advertisement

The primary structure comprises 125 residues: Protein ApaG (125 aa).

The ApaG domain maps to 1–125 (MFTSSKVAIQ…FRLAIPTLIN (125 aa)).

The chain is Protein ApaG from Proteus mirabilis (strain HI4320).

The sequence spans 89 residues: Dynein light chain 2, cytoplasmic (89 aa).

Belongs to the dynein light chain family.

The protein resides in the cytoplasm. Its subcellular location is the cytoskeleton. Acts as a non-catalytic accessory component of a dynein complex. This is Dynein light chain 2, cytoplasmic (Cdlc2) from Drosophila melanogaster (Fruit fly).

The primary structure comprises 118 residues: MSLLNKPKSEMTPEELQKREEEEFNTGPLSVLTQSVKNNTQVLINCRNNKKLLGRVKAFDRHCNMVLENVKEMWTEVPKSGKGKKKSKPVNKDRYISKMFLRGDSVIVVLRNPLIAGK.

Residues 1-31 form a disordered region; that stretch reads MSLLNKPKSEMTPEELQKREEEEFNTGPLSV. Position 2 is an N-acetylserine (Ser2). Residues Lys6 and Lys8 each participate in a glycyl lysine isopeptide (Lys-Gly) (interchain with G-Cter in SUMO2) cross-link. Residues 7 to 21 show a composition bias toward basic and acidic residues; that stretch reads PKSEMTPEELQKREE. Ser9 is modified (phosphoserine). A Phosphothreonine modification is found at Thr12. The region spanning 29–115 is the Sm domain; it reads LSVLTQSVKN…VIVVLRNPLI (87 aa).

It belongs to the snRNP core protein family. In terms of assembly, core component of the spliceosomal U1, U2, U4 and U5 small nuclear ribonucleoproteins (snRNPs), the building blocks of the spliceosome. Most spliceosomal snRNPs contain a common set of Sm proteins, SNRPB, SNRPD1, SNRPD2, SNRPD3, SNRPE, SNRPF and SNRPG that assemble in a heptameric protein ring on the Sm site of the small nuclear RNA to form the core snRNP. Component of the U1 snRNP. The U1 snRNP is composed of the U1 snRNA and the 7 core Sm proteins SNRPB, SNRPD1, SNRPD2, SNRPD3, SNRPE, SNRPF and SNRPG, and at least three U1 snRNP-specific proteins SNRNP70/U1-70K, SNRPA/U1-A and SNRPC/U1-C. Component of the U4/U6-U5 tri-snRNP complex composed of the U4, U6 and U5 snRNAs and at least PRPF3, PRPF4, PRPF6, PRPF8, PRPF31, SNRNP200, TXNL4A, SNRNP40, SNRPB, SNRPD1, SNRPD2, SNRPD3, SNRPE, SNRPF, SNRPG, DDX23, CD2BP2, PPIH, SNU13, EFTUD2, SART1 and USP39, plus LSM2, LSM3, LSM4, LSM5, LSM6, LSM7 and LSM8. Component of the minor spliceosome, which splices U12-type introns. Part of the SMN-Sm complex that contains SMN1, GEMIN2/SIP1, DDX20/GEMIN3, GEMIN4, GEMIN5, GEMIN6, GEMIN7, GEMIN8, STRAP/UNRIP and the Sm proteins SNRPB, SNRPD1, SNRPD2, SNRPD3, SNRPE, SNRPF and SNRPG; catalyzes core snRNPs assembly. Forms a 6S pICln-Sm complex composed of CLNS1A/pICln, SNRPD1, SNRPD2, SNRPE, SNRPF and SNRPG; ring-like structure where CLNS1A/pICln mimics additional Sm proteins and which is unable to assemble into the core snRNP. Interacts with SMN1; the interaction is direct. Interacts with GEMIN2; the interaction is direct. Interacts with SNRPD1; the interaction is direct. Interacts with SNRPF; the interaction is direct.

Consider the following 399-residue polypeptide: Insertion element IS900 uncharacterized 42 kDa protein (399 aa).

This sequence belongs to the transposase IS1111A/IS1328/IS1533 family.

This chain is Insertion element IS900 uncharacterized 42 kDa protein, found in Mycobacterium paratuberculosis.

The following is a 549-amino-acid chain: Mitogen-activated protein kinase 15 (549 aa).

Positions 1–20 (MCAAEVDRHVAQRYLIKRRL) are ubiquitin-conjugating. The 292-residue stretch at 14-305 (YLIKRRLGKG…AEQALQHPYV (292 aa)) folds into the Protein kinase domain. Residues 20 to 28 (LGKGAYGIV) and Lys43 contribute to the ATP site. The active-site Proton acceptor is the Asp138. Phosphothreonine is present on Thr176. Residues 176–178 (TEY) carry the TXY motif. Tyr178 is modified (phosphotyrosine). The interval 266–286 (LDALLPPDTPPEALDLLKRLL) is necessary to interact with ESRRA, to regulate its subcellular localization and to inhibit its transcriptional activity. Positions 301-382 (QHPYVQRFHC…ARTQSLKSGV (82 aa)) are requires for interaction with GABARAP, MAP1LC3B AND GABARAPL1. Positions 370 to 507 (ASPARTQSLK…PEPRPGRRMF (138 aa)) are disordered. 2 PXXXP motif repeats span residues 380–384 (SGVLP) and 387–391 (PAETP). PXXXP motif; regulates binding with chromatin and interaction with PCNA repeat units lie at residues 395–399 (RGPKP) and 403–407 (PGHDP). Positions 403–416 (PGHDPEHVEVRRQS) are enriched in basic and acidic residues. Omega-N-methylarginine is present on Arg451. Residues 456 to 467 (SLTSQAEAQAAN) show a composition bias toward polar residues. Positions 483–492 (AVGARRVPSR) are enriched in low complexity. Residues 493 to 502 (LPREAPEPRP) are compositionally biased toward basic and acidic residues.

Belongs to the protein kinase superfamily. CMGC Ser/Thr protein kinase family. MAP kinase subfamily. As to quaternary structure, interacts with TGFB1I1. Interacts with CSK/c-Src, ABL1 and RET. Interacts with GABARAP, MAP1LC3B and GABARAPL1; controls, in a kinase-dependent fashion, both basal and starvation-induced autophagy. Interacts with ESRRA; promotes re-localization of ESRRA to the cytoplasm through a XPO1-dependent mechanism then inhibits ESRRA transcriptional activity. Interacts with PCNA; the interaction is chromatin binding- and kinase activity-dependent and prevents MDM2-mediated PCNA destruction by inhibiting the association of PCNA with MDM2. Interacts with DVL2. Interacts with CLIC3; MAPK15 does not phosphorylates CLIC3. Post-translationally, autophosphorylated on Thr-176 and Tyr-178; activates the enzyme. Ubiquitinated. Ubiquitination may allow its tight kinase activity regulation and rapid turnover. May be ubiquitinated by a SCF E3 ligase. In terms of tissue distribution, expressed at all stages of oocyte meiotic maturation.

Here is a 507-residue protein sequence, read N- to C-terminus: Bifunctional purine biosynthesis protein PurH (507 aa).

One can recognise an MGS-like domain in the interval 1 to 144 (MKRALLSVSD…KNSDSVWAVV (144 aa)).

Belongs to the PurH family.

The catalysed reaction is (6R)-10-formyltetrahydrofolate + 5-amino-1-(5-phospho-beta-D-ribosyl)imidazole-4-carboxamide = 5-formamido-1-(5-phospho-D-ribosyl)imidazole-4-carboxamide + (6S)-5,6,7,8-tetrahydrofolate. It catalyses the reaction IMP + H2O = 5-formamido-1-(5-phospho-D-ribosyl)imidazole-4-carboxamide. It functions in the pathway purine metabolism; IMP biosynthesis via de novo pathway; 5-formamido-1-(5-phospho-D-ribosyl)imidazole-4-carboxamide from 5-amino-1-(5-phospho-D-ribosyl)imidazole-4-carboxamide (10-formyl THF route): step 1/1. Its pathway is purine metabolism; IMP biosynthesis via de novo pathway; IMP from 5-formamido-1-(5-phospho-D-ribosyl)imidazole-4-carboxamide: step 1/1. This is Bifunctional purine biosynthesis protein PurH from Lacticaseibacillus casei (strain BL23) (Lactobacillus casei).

PHYSICS 133 ERROR AND UNCERTAINTY In Physics, like every other experimental science, the numbers we “know” and the ones we measure have always some degree of uncertainty. In reporting the results of an experiment, it is as essential to give the uncertainty, as it is to give the best-measured value. Thus it is necessary to learn both the meaning or definition of uncertainty, and the techniques for estimating this uncertainty. Although there are powerful formal tools for this, simple methods will suffice for us. To large extent, we emphasize a “common sense” approach based on asking ourselves just how much any measured quantity in our experiments could be in error. The experimental error is NOT the difference between your measurement and the accepted “official” value. Error means your experimental estimate of the range of values within which the “true experimental value” of your measurement is likely to lie. This range is determined from what you know, or can figure out experimentally, about your lab instruments and methods. It is conventional to choose the error range as that which would comprise about 68% of the results, if you were to repeat the measurement a very large number of times. In fact, we seldom make the many repeated measurements, so the error is usually an estimate of this range. Note that the error range is defined so as to include most of the likely outcomes, but not all. You might think of the process as a wager: pick the range so that if you bet on the outcome being within your error range, you will be right about 2/3 of the time. If you underestimate the error, you will lose money in your betting; if you overestimate it, no one will take your bet! Error: If we denote quantities that are measured in an experiment by, say, X, Y and Z, then their corresponding errors would be denoted by X, Y and Z. So if L represents the length of a book measured with a meter stick, then you might say the length L = 25.1 0.1 cm, where the central value (usually the most probable value) for the length is 25.1 cm and the error, L is 0.1 cm. Both central value and error of measurements must be quoted in your lab writeups. Note that in this example, the central value is given with just three significant figures. Do not write significant figures (e.g. L = 25.08533 0.1 cm) beyond the first digit of the error on the quantity. Failure to round off to 25.1 suggests that you assign additional precision to your number, which is misleading. Since the additional numbers are irrelevant, the reader will wonder, and perhaps misinterpret, why you are providing them. An error such as that quoted above for the book length is called the absolute error; it has the same units as the quantity itself (cm in the example). You will also encounter relative error, defined as the ratio of the error to the central value of the quantity. The relative error of the book length is L/L = (0.1/25.1) = 0.004. Relative error is dimensionless; it should be quoted with as many significant figures as are known for the absolute error. To write L/L = (0.1/25.1) = 0.003984 would also be misleading! Random Error: Random error occurs because of smal1 random variations in the measurement process. Measuring the time of a pendulum's period with a stop watch will give different results in repeated trials due to small differences in your reaction time in hitting the stop button as the pendulum reaches the end point of its swing. If this error is random, the period T averaged over the individual measurements would get closer to the true value as the number of trials is increased. The correct reported result would be the average for our central value and the error (usually taken as the standard deviation of the measurements). In practice, we seldom take the trouble to make a very large number of measurements of a quantity in this lab; a simple approximation is to take a few (3- 5) measurements and to estimate the range required to encompass about 2/3 of the results. We would then quote one half of this total range for the error, since the error is given for 'plus' or 'minus' variations. In the case that we only have one measurement, even this simple procedure won't work; in this cue you must guess the likely variation from the character of your measuring equipment. For example in the book length measurement with a meter stick marked off in millimeters, you might guess that the error would be about the size of the smallest division on the meter stick (0.1 cm). Note that in the measurement of the pendulum period, you can improve your accuracy by measuring not the time T of one swing, but the time NT of N swings, and divide by N. The error ΔT is about the same whether you do one swing or N, so the error in T (as will be shown later on) is ΔT/N, smaller by N. Systematic Error: Some sources of uncertainty are not random. For example, if the meter stick that you used to measure the book was warped or stretched, you would never get a good value with that instrument. More subtly, the length of your meter stick might vary with temperature and thus be good at the temperature for which it was calibrated, but not others. When using electronic instruments such voltmeters and ammeters, you obviously rely on the proper calibration of these devices. But if the student before you dropped the meter, there could well be a. systematic error. Estimating possible errors due to such systematic effects really depends on your understanding of your apparatus and the skill you have developed for thinking about possible problems. For example if you suspect a meter might be mis-calibrated, you could compare your instrument with a 'standard' meter - but of course you have to think of this possibility yourself and take the trouble to do the comparison. In this course, you should at least consider such systematic effects, but for the most part you will simply make the assumption that the systematic errors are small. However, if you get a va1ue for some quantity that seems rather far off what you expect, you should think about such possible sources more carefully. Propagation or Errors: Often in the lab, you need to combine two or more measured quantities, each of which has an error, to get a derived quantity. For example, if you wanted to know the perimeter of a rectangular field and measured the length l and width w with a tape measure, you would have then to calculate the perimeter, p = 2 x (l + w), and would need to get the error on p from the errors you estimated on l and w, l and w. Similarly, if you wanted to calculate the area of the field, A = l x w, you would need to know how to do this using l and w. There are simple rules for calculating errors of such combined, or derived, quantities. Suppose that you have made primary measurements of quantities A and B, and want to get the best value and error for some derived quantity S. For addition or subtraction of measured quantities: If S = A + B, then S = A + B. If S = A - B, then S = A + B (also). Actually, these rules are simplifications, since it is possible for random errors (equally likely to be positive or negative) to partly cancel each other in the error S. A more refined rule that requires a little more calculation for either S = A B is: This square root or the sum of squares is called “addition in quadrature”. For multiplication or division of measured quantities: If S = A x B or S = A/B, then the simple rule is S/S = (A/A) + (B/B). Note that for multiplication or division, it is the relative errors in A and B which are added. The refined rule which accounts for the tendency for errors in A and B to partly compensate is: For the case that S = A2 (or An), the rule reduces to S/ S = 2(A/A) (or S/S= n(A/A)). As an example, suppose you measure quantities A, B and C and estimate their errors A, B and C and calculate a quantity S = C + A2/B. You should be able to derive from the above rules that: S = (A2/B)[2(A/A) + (B/B)] + C (Hint: is a known constant with no error, and it may be helpful to decompose S as S = P + C, with P = A2/B.) As before, the more refined calculation replaces the additions in this formula with addition in quadrature. Obtaining values from graphs: Often you will be asked to graph results obtained in the lab and to find certain quantities from the slope of the graph. An example would occur for a measurement of the distance l traveled by an air glider on a track in time t; from the primary measurement of l and t, you might plot 2l (as y coordinate) vs. t2 (as x coordinate). In constructing the graph, plot a point at the central x-y value for each of your measurements, Small horizontal bars should be drawn whose length is the absolute error in x (here t2), and vertical bars with length equal to the error in y (here 2l). The full lengths of the bars are twice the errors since the measurement may be off in a positive or negative direction. The slope of the graph will be the glider acceleration (remember, l=(1/2)at2). You can determine this slope by drawing the straight line which passes as close to possible to the center of your points; such a line is not however expected to pass through all the points the best you can expect is that it passes through the error bars of most (about 2/3) of the points, In getting the numerical value of the slope of your line, you must of course take account of the scale (and units) of your x- and y-axes. You can get the error on the slope (acceleration) from the graph as well. Besides the line you drew to best represent your points, draw straight lines which pass near the upper or lower ends of most of your error bars (again, on average), These maximum and minimum slopes will bracket your best slope. Take the difference between maximum and minimum slopes as twice the error on your slope (acceleration) value.